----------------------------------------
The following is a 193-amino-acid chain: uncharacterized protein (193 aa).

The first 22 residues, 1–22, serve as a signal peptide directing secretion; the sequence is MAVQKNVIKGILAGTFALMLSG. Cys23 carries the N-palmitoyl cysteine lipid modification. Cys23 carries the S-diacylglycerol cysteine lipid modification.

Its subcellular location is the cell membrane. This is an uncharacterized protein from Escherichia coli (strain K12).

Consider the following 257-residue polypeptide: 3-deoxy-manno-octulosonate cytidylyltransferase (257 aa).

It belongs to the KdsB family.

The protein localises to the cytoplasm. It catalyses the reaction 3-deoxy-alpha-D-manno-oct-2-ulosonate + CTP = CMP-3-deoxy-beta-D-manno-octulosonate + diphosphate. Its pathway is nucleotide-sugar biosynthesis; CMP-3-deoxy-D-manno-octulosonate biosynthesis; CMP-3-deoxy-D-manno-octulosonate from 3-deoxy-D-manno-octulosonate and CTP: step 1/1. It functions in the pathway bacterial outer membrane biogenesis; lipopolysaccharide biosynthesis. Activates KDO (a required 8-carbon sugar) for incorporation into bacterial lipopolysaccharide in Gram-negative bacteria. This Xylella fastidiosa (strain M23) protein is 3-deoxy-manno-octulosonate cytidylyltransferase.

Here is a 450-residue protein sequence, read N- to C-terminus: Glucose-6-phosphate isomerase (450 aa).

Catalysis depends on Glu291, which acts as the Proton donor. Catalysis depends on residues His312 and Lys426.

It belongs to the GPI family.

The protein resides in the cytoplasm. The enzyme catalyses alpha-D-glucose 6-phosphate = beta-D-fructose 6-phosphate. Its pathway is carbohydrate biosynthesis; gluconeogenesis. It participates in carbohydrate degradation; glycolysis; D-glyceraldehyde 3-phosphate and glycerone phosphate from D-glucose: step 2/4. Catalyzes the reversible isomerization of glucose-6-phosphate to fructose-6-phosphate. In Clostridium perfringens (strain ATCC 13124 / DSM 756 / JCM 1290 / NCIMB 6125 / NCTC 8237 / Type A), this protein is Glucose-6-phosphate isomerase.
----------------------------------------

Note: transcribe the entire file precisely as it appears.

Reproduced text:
The following is a 193-amino-acid chain: uncharacterized protein (193 aa).

The first 22 residues, 1–22, serve as a signal peptide directing secretion; the sequence is MAVQKNVIKGILAGTFALMLSG. Cys23 carries the N-palmitoyl cysteine lipid modification. Cys23 carries the S-diacylglycerol cysteine lipid modification.

Its subcellular location is the cell membrane. This is an uncharacterized protein from Escherichia coli (strain K12).

Consider the following 257-residue polypeptide: 3-deoxy-manno-octulosonate cytidylyltransferase (257 aa).

It belongs to the KdsB family.

The protein localises to the cytoplasm. It catalyses the reaction 3-deoxy-alpha-D-manno-oct-2-ulosonate + CTP = CMP-3-deoxy-beta-D-manno-octulosonate + diphosphate. Its pathway is nucleotide-sugar biosynthesis; CMP-3-deoxy-D-manno-octulosonate biosynthesis; CMP-3-deoxy-D-manno-octulosonate from 3-deoxy-D-manno-octulosonate and CTP: step 1/1. It functions in the pathway bacterial outer membrane biogenesis; lipopolysaccharide biosynthesis. Activates KDO (a required 8-carbon sugar) for incorporation into bacterial lipopolysaccharide in Gram-negative bacteria. This Xylella fastidiosa (strain M23) protein is 3-deoxy-manno-octulosonate cytidylyltransferase.

Here is a 450-residue protein sequence, read N- to C-terminus: Glucose-6-phosphate isomerase (450 aa).

Catalysis depends on Glu291, which acts as the Proton donor. Catalysis depends on residues His312 and Lys426.

It belongs to the GPI family.

The protein resides in the cytoplasm. The enzyme catalyses alpha-D-glucose 6-phosphate = beta-D-fructose 6-phosphate. Its pathway is carbohydrate biosynthesis; gluconeogenesis. It participates in carbohydrate degradation; glycolysis; D-glyceraldehyde 3-phosphate and glycerone phosphate from D-glucose: step 2/4. Catalyzes the reversible isomerization of glucose-6-phosphate to fructose-6-phosphate. In Clostridium perfringens (strain ATCC 13124 / DSM 756 / JCM 1290 / NCIMB 6125 / NCTC 8237 / Type A), this protein is Glucose-6-phosphate isomerase.